A species that is locally common can be globally rare and vice versa. But why? Turns out that tolerance of climatic conditions drives plant species commonness towards global spatial scales, while at finer local scales, competitive ability is relatively more decisive. Accounting for this scale dependence in species occupancy is important when anticipating the effects of climate change or invasive species at local vs. broader scales.
Above: Arctic vegetation, like on the slopes of this mount Saana in North-Finland, is threatened by climate change. Species that are specialized to cold environments are directly affected by warming climate, while those not being strong in competition with other species are threatened also locally by the spread of boreal species northwards. Photo by Miska Luoto.
Why are some species common while others are rare? Trying to answer this question has a long history in biogeography, but despite the decades of studies and suggested and supported reasons, there is no ultimate answer. The quest for the answer is even more topical now, when climate change and invasive species together with other human related actions alter the environment. Indeed, maybe one should rather ask why and which species will become more common or rarer in the future?
While reading through examples of studies investigating the reasons behind species commonness vs. rarity – a feature called ‘occupancy’ in ecology – I stumbled on a study by Heino and Tolonen (2018). They made a short note that the used spatial scale might have affected the outcome of their study, where they found that habitat availability was the most important driver of occupancy while species’ traits or taxonomy played only minor role.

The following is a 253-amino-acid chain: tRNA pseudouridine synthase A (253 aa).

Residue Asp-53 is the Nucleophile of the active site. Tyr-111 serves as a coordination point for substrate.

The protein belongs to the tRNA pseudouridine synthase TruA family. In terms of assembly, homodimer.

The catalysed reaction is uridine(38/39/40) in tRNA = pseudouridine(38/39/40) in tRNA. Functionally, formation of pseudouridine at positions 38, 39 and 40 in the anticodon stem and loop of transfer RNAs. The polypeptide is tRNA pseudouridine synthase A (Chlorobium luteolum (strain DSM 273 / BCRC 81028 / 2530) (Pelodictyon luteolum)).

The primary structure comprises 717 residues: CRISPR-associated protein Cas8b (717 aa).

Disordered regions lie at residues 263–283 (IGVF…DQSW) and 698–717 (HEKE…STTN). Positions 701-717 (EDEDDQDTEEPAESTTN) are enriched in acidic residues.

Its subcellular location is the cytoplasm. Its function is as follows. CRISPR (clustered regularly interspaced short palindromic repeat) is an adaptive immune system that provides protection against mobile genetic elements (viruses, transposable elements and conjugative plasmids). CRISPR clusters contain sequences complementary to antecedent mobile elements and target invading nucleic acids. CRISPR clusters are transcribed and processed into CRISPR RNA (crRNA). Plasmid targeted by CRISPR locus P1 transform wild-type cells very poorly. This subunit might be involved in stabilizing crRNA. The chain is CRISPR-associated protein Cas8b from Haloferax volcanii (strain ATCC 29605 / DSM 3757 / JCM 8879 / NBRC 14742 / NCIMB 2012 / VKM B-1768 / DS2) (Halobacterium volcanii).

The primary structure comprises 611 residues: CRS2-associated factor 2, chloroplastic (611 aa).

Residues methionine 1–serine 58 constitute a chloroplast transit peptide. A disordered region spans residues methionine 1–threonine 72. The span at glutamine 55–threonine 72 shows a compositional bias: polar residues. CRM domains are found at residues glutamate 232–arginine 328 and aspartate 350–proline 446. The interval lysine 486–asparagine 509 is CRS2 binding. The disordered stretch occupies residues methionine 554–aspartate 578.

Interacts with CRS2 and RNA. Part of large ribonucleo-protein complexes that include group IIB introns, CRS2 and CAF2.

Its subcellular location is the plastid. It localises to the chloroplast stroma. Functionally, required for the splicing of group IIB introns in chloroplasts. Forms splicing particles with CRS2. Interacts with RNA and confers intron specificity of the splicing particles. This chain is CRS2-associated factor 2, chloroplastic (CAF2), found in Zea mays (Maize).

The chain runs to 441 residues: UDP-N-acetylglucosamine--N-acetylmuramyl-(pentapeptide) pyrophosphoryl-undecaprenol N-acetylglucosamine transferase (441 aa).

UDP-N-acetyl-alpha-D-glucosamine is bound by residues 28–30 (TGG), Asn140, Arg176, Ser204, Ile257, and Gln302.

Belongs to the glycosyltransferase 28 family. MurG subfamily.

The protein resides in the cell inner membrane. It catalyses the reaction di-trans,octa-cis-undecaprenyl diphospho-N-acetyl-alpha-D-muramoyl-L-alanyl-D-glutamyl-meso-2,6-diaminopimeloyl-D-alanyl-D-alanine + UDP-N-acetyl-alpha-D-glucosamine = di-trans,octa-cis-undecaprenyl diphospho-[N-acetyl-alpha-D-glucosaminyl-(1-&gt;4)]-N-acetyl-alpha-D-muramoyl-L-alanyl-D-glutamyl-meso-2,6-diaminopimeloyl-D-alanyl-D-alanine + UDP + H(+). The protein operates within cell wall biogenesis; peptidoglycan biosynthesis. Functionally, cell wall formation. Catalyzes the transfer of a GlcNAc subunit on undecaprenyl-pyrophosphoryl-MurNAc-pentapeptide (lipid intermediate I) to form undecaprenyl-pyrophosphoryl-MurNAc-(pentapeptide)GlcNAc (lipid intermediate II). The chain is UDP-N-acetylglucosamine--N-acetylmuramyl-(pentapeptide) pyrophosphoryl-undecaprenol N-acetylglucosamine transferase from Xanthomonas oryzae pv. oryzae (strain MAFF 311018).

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Mod, H. K., Rissanen, T., Niittynen, P., Soininen, J., & Luoto, M. (2023). The relationships of plant species occupancy to niches and traits vary with spatial scale. Journal of Biogeography, 00, 1– 13. https://doi.org/10.1111/jbi.14608
Having studied spatial scale and its effect on decisiveness of different drivers behind ecological phenomena, our immediate thought then was that habitat availability, as representing species preferences of environmental conditions, could be more decisive at broader spatial scales where environmental conditions are thought to determine species growth and survival. Instead, at more local scales, where organisms are close enough to each other to compete, biotic interactions would dictate which species get along in a specific location. As species’ ability to compete can be deduced from some of its traits (such as size, effectiveness of resource usage, reproductive capacity), what the species is like, in comparison to other species, would appear important for occupancy only at very fine spatial scales. Species preference and tolerance of environmental conditions are called abiotic ‘niche marginality’ and ‘niche breadth’, respectively, describing how specialist or generalist a species is in terms of environmental conditions, while from species traits one can derive a measure of how varying the species itself can be, i.e., ‘intraspecific trait variability’ (ITV), and a measure of how much its traits deviates from the traits of other species (‘trait distinctiveness’). High niche breadth and low niche marginality should thus lead to high occupancy through availability of potential habitats, while high ITV and trait distinctiveness would lead to high occupancy due to being assets in competition with other species.